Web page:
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I am *so* doing this when I die.

"How could you lose that wedding ring? It was your grandmother!"

http://www.damninteresting.com/?p=328
Permalink MarkTAW 
January 7th, 2006
My daughter suggested putting both my wife's and my ashes in the same jar so we "could be together for ever". There followed an unseemly row over which of the children got us or whether they could work out some sort of time-share arrangement. Morbid little buggers...
Permalink a cynic writes... 
January 7th, 2006
Why not just divvy the ashes up?
Permalink MarkTAW 
January 7th, 2006
That was one of the options...
Permalink a cynic writes... 
January 7th, 2006
cynic,

"they take a few ounces of ashes, process it into graphite"

No offence intended but there'll probably be enough for more than one diamond won't there? My kids will have enough to make earrings pendants, rings ... :)
Permalink PNII 
January 7th, 2006
I'm going to make the Hope Diamond when I die.
Permalink Ruben Studdard 
January 7th, 2006
My wife wants her body donated to science, which strikes me as somewhat anticlimactic - just throw a body bag on someone's desk at a university and walk away?

Philo
Permalink Philo 
January 7th, 2006
You can also get a portion of your ashes shot off into space.

Just don't run out onto a football field & scatter them about during a bowl game. The police get upset when you do that.
Permalink example 
January 7th, 2006
Your wife's body could cure cancer. :)
Permalink MarkTAW 
January 8th, 2006
I still fully intend to have a fireship burial along the River Severn. My ashes and those of the ship can then exit down the estuary.
Permalink Simon Lucy 
January 8th, 2006
I love the smell of burning human flesh in the morning.
Permalink Mr. Wumpus 
January 8th, 2006
"My wife wants her body donated to science, which strikes me as somewhat anticlimactic - just throw a body bag on someone's desk at a university and walk away?"

My grandfather did this.

When he died the university people brought a refrigirated coffin with glass top to the house, so he could be on display for a few days. (what's the more dignified word for that?)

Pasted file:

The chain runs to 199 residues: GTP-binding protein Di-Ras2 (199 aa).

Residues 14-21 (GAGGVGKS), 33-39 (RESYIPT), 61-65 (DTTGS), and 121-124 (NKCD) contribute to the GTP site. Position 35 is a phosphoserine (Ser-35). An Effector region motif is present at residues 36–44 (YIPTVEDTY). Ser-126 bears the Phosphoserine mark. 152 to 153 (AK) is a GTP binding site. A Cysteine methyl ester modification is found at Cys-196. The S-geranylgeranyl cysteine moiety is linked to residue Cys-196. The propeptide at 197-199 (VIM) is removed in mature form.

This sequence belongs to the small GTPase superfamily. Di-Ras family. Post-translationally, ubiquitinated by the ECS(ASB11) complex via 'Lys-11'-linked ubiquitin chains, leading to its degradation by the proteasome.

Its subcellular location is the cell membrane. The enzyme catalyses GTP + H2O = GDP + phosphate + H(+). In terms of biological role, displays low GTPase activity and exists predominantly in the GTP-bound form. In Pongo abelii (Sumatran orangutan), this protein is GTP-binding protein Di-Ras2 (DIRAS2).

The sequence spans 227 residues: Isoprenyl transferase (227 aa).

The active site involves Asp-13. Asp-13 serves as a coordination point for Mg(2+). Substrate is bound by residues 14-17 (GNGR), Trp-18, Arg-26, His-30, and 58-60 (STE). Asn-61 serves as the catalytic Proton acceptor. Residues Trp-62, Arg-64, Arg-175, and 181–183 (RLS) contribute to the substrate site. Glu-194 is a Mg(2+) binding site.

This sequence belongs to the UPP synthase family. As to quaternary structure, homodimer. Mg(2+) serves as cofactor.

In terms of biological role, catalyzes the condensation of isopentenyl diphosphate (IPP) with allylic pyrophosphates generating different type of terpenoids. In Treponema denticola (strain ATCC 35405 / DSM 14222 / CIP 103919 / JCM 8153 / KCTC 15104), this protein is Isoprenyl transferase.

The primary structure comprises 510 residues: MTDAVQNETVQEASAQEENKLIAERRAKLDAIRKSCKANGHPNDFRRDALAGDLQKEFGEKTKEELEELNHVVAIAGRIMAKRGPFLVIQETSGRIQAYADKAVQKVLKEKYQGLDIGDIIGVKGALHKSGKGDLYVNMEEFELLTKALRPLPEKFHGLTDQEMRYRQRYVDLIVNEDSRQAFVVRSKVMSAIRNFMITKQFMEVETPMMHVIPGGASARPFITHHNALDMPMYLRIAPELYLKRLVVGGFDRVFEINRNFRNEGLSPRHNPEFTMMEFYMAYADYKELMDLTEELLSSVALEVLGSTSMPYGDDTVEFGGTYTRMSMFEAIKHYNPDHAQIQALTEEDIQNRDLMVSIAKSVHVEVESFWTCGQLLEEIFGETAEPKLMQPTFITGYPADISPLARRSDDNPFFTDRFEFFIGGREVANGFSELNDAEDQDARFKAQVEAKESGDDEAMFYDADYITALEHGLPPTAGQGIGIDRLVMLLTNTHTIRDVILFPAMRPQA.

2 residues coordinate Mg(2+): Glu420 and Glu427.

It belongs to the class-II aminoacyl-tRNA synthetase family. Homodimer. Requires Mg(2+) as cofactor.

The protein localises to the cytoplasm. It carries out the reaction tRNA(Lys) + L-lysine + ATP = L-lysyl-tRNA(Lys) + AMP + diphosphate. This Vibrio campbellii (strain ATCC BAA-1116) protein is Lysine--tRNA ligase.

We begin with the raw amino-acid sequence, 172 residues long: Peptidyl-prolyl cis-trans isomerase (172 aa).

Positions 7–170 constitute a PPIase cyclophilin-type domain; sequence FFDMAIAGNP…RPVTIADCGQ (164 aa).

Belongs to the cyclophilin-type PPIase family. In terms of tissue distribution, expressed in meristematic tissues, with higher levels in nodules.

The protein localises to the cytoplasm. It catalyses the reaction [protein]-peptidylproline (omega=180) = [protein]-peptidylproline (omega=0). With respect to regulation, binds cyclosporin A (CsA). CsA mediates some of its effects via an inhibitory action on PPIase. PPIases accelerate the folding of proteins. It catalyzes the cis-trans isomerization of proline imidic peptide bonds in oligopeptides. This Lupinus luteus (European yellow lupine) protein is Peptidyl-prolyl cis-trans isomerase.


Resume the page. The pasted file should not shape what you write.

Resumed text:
Then we went to a little ceremonial room at the hospital for the final farewell.

It was all quite tastefull. All expenses were payd for by the university - but that was not the reason to do it.

I am considering the same arrangements.
Permalink Erik Springelkamp 
January 8th, 2006
"All expenses were payd for by the university"

That's one reason my wife wants to do it - she doesn't want to be a burden to anyone after she dies.

Philo
Permalink Philo 
January 8th, 2006
Absolutely! You want to be a burden while you're still alive. It's no fun if you can't see them suffer and have to do every last trivial thing for you for fear of being disinherited. Make 'em suffer while you can still enjoy it!
Permalink Andrew Cherry 
January 8th, 2006
Oh she is DEFINITELY doing that.
Permalink Philo 
January 9th, 2006
"Your wife's body could cure cancer. :)"

Or more likely she could be used as some part of a practical joke buy the 3rd year medical students.
Permalink G-Zer 
January 9th, 2006
++I still fully intend to have a fireship burial along the River Severn.

Dude is that where they put you in a little boat, push it off, and set it ablaze in a ceremonious way such as a flaming arrow?

Nice death.
Permalink I am Jack's ceremonial celery 
January 9th, 2006
I want Led Zeppelin's version of "In My Time Of Dyin'" to be played at my funeral, with my son playing drums along with the CD track.

What a way to go.
Permalink Brad Thomas 
January 11th, 2006

This topic was orginally posted to the off-topic forum of the
Joel on Software discussion board.

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